1. Download your JSON service account and store it on your machine. Make sure that the service account has read (and only read) permissions to your artifacts
  2. Base64 encode the service account credentials by running cat service-account.json | base64
  3. Add the encoded service account to your configuration file

  4. If you want to add it to your self-hosted configuration file:

    {
      "hostRules": [
        {
          "matchHost": "europe-docker.pkg.dev",
          "authType": "Basic",
          "username": "_json_key_base64",
          "password": "<base64 service account>"
        }
      ]
    }
    
  5. If you want to add it to your repository Renovate configuration file, encrypt it and then add it:

    {
      "hostRules": [
        {
          "matchHost": "europe-docker.pkg.dev",
          "authType": "Basic",
          "username": "_json_key_base64",
          "encrypted": {
            "password": "<encrypted base64 service account>"
          }
        }
      ]
    }
    

If you have dependencies on Google Container Registry (and Artifact Registry) you need to use _json_key and a slightly different encoding:

  1. Download your JSON service account and store it on your machine. Make sure that the service account has read (and only read) permissions to your artifacts
  2. Open the file and prefix the content with _json_key:. The file should look like this:
_json_key:{
  "type": "service_account",
  "project_id": "sample-project",
  "private_key_id": "5786ff7e615522b932a2a37b4a6f9645c4316dbd",
  "private_key": "-----BEGIN PRIVATE KEY-----\nMIIEvgIBADANBgkqhkiG9w0BAQEFAASCBKgwggSkAgEAAoIBAQDaOkxZut9uDUHV\n...\n/PWs0Wa2z5+IawMD7nO63+b6\n-----END PRIVATE KEY-----\n",
  "client_email": "renovate-lookup@sample-project.iam.gserviceaccount.com",
  "client_id": "115429165445403928973",
  "auth_uri": "https://accounts.google.com/o/oauth2/auth",
  "token_uri": "https://oauth2.googleapis.com/token",
  "auth_provider_x509_cert_url": "https://www.googleapis.com/oauth2/v1/certs",
  "client_x509_cert_url": "https://www.googleapis.com/robot/v1/metadata/x509/renovate-lookup%40sample-project.iam.gserviceaccount.com"
}
  1. Base64 encode the prefixed service account credentials by running cat prefixed-service-account.json | base64
  2. Add the prefixed and encoded service account to your configuration file

  3. If you want to add it to your self-hosted configuration file:

    {
      "hostRules": [
        {
          "matchHost": "europe-docker.pkg.dev",
          "authType": "Basic",
          "token": "<base64 prefixed service account>"
        }
      ]
    }
    
  4. If you want to add it to your repository Renovate configuration file, encrypt it and then add it:

    {
      "hostRules": [
        {
          "matchHost": "europe-docker.pkg.dev",
          "authType": "Basic",
          "encrypted": {
            "token": "<encrypted base64 prefixed service account>"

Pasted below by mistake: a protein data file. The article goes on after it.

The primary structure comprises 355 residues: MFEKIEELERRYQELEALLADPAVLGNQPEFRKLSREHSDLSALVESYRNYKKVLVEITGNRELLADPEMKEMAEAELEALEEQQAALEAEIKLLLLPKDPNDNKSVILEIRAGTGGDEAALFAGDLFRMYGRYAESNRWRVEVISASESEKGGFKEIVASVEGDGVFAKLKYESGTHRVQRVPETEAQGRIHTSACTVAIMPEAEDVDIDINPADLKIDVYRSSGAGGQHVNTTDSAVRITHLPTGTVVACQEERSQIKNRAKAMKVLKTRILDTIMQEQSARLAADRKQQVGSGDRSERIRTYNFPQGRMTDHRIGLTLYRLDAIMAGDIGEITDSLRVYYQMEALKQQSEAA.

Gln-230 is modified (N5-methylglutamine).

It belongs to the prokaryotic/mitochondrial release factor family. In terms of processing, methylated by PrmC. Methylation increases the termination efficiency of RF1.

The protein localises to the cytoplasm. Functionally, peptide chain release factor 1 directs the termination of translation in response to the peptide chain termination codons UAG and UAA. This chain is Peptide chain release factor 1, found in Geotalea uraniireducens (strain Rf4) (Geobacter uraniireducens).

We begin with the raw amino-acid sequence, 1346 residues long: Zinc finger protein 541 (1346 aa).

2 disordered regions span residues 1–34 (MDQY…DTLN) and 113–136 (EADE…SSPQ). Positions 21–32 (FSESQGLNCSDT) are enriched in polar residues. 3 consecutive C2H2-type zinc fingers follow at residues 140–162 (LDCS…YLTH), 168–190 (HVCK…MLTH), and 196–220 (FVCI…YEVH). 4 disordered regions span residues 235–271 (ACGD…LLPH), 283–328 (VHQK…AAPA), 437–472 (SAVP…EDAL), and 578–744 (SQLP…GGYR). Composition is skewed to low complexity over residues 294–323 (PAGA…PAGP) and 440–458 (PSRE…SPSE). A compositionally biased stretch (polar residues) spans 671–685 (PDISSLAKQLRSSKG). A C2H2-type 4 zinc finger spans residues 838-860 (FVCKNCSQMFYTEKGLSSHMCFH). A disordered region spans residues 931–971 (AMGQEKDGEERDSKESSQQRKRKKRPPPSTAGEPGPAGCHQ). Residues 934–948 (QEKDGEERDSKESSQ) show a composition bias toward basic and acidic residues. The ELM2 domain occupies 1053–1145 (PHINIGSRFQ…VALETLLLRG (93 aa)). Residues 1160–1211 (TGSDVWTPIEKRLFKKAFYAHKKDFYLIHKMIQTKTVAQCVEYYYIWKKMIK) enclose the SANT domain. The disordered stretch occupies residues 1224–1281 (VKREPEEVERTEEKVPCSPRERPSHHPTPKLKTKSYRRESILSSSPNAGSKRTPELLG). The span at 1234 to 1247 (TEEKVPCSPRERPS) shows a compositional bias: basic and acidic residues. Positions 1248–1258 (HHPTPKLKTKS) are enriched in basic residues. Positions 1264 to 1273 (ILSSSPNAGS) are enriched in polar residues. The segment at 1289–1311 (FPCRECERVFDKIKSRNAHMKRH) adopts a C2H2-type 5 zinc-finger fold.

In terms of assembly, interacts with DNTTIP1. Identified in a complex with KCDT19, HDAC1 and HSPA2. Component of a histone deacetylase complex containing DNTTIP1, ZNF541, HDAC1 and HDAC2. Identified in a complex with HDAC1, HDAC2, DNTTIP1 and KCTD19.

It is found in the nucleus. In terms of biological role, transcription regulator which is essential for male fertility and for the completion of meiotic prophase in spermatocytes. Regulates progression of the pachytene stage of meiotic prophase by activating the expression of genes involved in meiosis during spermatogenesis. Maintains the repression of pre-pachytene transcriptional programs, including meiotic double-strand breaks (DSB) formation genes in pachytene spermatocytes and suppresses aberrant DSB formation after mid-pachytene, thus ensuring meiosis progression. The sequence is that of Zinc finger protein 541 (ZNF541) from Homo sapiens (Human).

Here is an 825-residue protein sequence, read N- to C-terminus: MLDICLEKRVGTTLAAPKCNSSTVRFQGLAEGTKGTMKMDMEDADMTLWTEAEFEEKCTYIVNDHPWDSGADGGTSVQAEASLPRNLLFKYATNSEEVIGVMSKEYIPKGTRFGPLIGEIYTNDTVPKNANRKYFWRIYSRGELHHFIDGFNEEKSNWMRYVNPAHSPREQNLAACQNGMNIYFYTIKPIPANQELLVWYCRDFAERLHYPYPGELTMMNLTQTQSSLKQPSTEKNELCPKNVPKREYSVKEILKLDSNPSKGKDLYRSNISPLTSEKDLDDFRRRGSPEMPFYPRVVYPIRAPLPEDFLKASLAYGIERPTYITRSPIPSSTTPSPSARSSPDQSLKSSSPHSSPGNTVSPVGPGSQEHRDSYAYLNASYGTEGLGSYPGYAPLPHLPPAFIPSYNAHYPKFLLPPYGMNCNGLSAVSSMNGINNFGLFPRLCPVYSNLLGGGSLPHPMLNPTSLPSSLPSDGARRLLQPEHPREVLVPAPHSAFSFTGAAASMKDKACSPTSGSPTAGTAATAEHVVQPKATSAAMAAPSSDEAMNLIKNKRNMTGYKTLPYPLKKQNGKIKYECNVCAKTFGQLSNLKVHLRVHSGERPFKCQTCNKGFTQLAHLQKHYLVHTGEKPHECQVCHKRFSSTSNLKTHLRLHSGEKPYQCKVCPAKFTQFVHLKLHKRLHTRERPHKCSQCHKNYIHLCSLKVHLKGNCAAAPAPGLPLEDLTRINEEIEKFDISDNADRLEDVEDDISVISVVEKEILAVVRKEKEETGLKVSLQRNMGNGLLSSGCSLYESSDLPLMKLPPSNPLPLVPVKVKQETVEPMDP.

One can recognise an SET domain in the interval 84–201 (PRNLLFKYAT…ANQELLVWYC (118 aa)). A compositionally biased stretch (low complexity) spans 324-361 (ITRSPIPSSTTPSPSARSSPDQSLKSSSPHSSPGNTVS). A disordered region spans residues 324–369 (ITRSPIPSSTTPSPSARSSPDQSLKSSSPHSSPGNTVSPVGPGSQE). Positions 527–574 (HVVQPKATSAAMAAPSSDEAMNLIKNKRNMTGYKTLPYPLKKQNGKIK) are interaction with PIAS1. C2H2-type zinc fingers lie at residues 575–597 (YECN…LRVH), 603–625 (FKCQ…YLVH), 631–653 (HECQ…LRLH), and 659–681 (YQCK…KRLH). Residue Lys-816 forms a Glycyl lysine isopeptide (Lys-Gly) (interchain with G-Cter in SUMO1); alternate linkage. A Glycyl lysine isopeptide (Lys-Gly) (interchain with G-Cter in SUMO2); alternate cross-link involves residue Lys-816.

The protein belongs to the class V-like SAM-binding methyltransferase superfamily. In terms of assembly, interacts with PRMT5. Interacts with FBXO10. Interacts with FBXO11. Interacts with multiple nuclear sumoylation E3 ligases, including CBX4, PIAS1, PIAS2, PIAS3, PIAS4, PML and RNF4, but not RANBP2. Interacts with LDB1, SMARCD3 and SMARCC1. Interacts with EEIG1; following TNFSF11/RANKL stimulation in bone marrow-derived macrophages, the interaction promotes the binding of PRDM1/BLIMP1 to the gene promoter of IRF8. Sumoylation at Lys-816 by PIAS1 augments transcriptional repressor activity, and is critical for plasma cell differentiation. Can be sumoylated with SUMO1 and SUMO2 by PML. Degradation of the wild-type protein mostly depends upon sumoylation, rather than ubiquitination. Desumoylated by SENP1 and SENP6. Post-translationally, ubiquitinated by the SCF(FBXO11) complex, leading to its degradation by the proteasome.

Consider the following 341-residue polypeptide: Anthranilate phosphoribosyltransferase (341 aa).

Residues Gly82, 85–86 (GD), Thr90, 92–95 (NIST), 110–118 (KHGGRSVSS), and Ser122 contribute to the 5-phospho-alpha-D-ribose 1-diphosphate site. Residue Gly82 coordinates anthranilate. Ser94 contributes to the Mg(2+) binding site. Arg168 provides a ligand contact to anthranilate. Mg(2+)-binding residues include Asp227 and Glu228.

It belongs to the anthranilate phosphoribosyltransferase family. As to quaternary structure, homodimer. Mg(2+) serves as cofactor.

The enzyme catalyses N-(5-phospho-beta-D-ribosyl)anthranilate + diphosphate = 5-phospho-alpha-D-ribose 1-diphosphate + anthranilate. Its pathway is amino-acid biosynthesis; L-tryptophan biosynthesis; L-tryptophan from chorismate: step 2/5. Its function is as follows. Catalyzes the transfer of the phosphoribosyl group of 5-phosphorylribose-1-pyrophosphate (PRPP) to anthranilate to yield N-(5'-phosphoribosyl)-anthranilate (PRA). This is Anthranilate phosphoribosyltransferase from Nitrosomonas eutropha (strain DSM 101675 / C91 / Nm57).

}
        }
      ]
    }
    
Using short-lived access tokens

Assume you are running GitLab CI in the Google Cloud, and you are storing your Docker images in the Google Container Registry (GCR).

Access to the GCR uses Bearer token based authentication. This token can be obtained by running gcloud auth print-access-token, which requires the Google Cloud SDK to be installed.

The token expires after 60 minutes so you cannot store it in a variable for subsequent builds (like you can with RENOVATE_TOKEN).

When running Renovate in this context the Google access token must be retrieved and injected into the hostRules configuration just before Renovate is started.

This documentation gives a few hints on a possible way to achieve this end result.

The basic approach is that you create a custom image and then run Renovate as one of the stages of your project. To make this run independent of any user you should use a Project Access Token (with Scopes: api, read_api and write_repository) for the project and use this as the RENOVATE_TOKEN variable for GitLab CI. See also the renovate-runner repository on GitLab where .gitlab-ci.yml configuration examples can be found.

To get access to the token a custom Renovate Docker image is needed that includes the Google Cloud SDK. The Dockerfile to create such an image can look like this:

FROM renovate/renovate:32.159.1
# Include the "Docker tip" which you can find here https://cloud.google.com/sdk/docs/install
# under "Installation" for "Debian/Ubuntu"
RUN ...

For Renovate to access the Google Container Registry (GCR) it needs the current Google Access Token. The configuration fragment to do that looks something like this:

hostRules: [
  {
    matchHost: 'eu.gcr.io',
    token: 'MyReallySecretTokenThatExpiresAfter60Minutes',
  },
];

One way to provide the short-lived Google Access Token to Renovate is by generating these settings into a config.js file from within the .gitlab-ci.yml right before starting Renovate:

script:
  - 'echo "module.exports = { hostRules: [ { matchHost: ''eu.gcr.io'', token: ''"$(gcloud auth print-access-token)"'' } ] };" > config.js'
  - renovate $RENOVATE_EXTRA_FLAGS